“I know a lot of people have us down and out and not making the playoffs, but it comes from within, from chemistry, and hopefully the young guys will find that early and ride it the rest of the year,” Higgins said Thursday as the Canadiens reported for training camp at the Bell Centre.
“Youthful energy is going to be a big part of the team.”
Higgins even found a theme for the Canadiens season – hunger.
“The main word for this year is hunger,” he said. “Guys have to want it.
“And if you play hungry, more often than not you’re going to win games. That’s the sentiment we have to have in the locker-room every night.”
With power-play weapon Sheldon Souray gone as a free agent to Edmonton and no major off-season signings on attack (they struck out on Daniel Briere and Ryan Smyth), the Canadiens will need their young guns to produce.
The 24-year-old Higgins, 25-year-old centre Tomas Plekanec, 22-year-old winger Andrei Kostitsyn and 20-year-old Guillaume Latendresse will all be looked to for more goals, while Mike Komisarek, 25, will take a larger role on the defence.
There are also jobs open for rookies, with goalteding phenom Carey Price, six-foot-five defenceman Ryan O’Byrne and forwards Kyle Chipchura and Matt d’Agostini among the favourites to stick with the NHL club.
The 62 players who will begin three days of practice and intrasquad games Friday at the suburban Sportplexe 4-Glaces Pierrefonds had medical and conditioning tests on Thursday.
That is, all except newly re-acquired defenceman Patrice Brisebois, who will be out of action a week with a strained groin suffered during workouts two weeks ago.
New faces on the team include veteran defenceman Roman Hamrlik and Jamie Rivers, veteran centre Bryan Smolinski and checking forward Tom Kostopoulos.
Gone are Souray, defenceman Janne Niinimaa, checkers Radek Bonk and Mike Johnson, backup goalie David Aebischer and unhappy winger Sergei Samsonov. Also, young forward Alexander Perezhogin signed with a Russian club.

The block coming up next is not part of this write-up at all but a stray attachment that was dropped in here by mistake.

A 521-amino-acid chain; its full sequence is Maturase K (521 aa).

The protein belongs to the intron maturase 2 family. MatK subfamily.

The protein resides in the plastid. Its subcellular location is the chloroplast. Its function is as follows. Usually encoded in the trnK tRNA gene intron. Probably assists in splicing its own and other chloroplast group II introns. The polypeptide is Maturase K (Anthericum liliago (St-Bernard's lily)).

Souray’s departure and the loss of Craig Rivet in a trade to San Jose late last season has also left a leadership void.
“There’s a good opportunity for younger players to fill those roles,” said captain Saku Koivu, who is coming off a career-high 75-point season. “I don’t see a problem with that.
“It happens on every team – guys retire or go somewhere else and that’s when younger guys have to do the job. The thing we have to do better is to be more consistent and win games on nights when we’re not playing our best. I think we added players that will help us do that.”
Last season, the Canadiens started strong, then nosedived after a flu bug swept through the dressing room in December.
They rallied late and had a chance to grab the eighth and final Eastern Conference playoff spot in their last regular season game, but blew a two-goal lead and lost 6-5 in Toronto.
After the loss, Higgins questioned the chemistry on a team that had been wedged apart by Samsonov’s requests for a trade, Alex Kovalev’s criticism of coach Guy Carbonneau and some teammates in a Russian radio interview, and the benching followed by the trade of the popular Rivet.
“I thought we had a good team and that if we made it to the playoffs, we could do some damage, especially against Buffalo,” said Higgins. “They were the one team I was looking forward to playing, but it didn’t work out.
“We had that weird last game. That drove home why we didn’t make the playoffs – how we lost that last game. We were up 5-3 and it went pretty sour, pretty quickly after that.”
The team will be split into two squads for a run of six pre-season games in seven days next week, then cut to 26 or 27 for the final two exhibition matches.
The pressing needs are to rebuild the Souray-less powerplay and find a way to score more goals at even strength, where they were minus-29 last season.
The defence is anchored by the Komisarek-Andrei Markov duo. Hamrlik’s defence partner must be identified. Brisebois’ also. Francis Bouillon and Mathieu Dandenault will be pressed by youngers, while the versatile Mark Streit will likely see more action at forward.
Rivers, O’Byrne, Josh Gorges, Jean-Philippe Cote and newcomer Pavel Valentenko will be battling for jobs.
But the big question in camp is whether Price can bump Cristobal Huet from the No. 1 goaltender’s job and stay with the NHL team. If not, the 20-year-old who backstopped Canada to gold at the world junior championships and Hamilton to a Calder Cup last season will return to the AHL.
Last year’s top line of Koivu, Higgins and Michael Ryder should endure, but who plays on the next line with Kovalev? Perhaps Plekanec and Latendresse, but the gifted Kostitsyn could be ready for a breakout year.
Smolinski will likely centre the third line and Kostopoulos is a natural linemate, while Steve Begin will battle to keep his spot after a subpar 2006-07 campaign. Maxim Lapierre and Garth Murray are back, and there are openings for youngsters.
Chipchura, d’Agostini, centre Mikhail Grabovski, winger Duncan Milroy are in the mix. And who knows, Kostitsyn’s younger brother Sergei and junior-aged Ben Maxwell could cause surprises.